Compiled by Rocky Landsverk, Editor

If you’ve been a builder for a long time but are new to post-frame construction, you may have some questions or concerns when it comes to installing windows in a post-frame building. Thankfully, the learning curve doesn’t seem steep.

That doesn’t mean that post-frame veterans don’t have advice for you. It only means that with a few adjustments, you’ll be able to make your window installations work great, including making them waterproof. “In my opinion installing a window (in a post-frame building) is no different,” said Kyle Stumpenhorst of RR Buildings. “The key differences are in the framing requirements as well as the proper flashing considerations.”

Other experts told us the same thing — there are more similarities than differences. An example of a similarity — window openings should be a little larger than the window itself in all installations, by one-half to 1 inch all around to allow for insulation. That means if the window is 47”x47”, the rough opening might wind up being 48” square.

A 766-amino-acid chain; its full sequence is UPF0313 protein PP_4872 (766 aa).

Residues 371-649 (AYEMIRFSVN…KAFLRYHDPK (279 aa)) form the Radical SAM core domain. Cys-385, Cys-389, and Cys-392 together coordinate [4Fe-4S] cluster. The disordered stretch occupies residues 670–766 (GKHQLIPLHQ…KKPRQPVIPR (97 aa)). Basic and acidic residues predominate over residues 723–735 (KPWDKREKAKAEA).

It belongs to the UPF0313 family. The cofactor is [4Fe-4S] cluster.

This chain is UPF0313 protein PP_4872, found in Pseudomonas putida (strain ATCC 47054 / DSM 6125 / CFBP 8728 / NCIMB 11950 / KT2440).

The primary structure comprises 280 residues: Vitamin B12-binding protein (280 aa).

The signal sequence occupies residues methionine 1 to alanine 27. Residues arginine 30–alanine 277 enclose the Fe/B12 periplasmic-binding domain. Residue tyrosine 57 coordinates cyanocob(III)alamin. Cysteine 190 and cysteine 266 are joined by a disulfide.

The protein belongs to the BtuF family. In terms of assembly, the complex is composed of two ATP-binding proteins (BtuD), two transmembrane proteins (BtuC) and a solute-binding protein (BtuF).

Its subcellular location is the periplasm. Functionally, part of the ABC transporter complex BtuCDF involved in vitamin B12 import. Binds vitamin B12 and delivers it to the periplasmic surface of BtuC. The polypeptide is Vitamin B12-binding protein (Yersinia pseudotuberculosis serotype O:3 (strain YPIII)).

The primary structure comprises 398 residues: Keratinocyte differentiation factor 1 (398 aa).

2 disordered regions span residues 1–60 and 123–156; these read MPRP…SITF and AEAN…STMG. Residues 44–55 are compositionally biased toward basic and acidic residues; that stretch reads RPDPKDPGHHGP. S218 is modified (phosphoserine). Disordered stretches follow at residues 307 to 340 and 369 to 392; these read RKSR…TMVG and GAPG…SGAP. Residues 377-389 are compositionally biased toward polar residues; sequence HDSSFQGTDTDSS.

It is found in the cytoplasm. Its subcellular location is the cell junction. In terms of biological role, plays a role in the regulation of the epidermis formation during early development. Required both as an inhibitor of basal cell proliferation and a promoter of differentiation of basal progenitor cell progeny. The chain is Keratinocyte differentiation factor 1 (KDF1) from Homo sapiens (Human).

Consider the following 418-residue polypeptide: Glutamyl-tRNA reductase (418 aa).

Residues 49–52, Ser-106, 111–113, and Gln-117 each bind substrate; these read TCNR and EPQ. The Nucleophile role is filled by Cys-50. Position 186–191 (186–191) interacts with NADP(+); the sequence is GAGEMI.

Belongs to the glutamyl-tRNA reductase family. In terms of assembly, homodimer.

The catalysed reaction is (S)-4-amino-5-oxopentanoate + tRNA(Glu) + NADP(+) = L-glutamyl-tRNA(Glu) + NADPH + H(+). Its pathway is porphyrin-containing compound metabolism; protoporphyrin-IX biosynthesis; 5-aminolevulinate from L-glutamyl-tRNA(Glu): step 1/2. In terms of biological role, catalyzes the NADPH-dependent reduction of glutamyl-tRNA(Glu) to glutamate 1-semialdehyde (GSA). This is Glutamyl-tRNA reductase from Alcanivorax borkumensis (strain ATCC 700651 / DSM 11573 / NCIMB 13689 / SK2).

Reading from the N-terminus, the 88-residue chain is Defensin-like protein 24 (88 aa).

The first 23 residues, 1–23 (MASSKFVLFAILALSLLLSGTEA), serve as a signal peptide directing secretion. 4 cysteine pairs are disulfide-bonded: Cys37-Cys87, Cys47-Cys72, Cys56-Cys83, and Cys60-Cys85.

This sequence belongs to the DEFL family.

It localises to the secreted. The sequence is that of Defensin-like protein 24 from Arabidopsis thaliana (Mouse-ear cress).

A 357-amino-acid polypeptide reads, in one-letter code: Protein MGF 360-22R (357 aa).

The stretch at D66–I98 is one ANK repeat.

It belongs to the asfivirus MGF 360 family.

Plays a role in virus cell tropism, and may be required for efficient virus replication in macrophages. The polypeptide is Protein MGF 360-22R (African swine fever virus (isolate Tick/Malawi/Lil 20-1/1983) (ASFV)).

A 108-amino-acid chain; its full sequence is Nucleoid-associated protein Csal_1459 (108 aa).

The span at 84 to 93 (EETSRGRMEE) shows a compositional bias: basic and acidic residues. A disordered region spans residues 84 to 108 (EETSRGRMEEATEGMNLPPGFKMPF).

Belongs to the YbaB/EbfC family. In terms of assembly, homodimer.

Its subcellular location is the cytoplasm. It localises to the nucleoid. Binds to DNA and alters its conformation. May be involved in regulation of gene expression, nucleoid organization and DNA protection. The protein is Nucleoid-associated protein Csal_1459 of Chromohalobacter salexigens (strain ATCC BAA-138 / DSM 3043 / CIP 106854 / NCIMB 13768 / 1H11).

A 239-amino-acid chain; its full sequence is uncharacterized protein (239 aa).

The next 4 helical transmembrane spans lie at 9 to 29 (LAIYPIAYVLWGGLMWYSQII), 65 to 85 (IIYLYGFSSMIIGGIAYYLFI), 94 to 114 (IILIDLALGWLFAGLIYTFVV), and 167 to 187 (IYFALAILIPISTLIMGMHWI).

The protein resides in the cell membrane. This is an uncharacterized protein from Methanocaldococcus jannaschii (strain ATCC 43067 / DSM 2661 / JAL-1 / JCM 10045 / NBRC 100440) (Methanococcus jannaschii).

Advantages of Post-Frame

You already know that post-frame construction has many advantages over conventional stick-built homes, or you wouldn’t be holding this magazine. Among them, Stumpenhorst said, “all load bearing is done at the columns and because of this you don’t need to worry about the additional framing of headers.”

Obviously, that means less labor and materials, but also the reduction of thermal bridging, which improves energy performance. “You are able to insulate right next to the window frame box,” Stumpenhorst said. If you need to, conduct an Internet search for a definition of the term “thermal bridging.”

Window Choices

There are a few options for post-frame window installers, including buying windows that have preinstalled J-channels. Stumpenhorst personally prefers to get windows without a built-in J-channel, opting for a vinyl-clad exterior window with a nailing fin.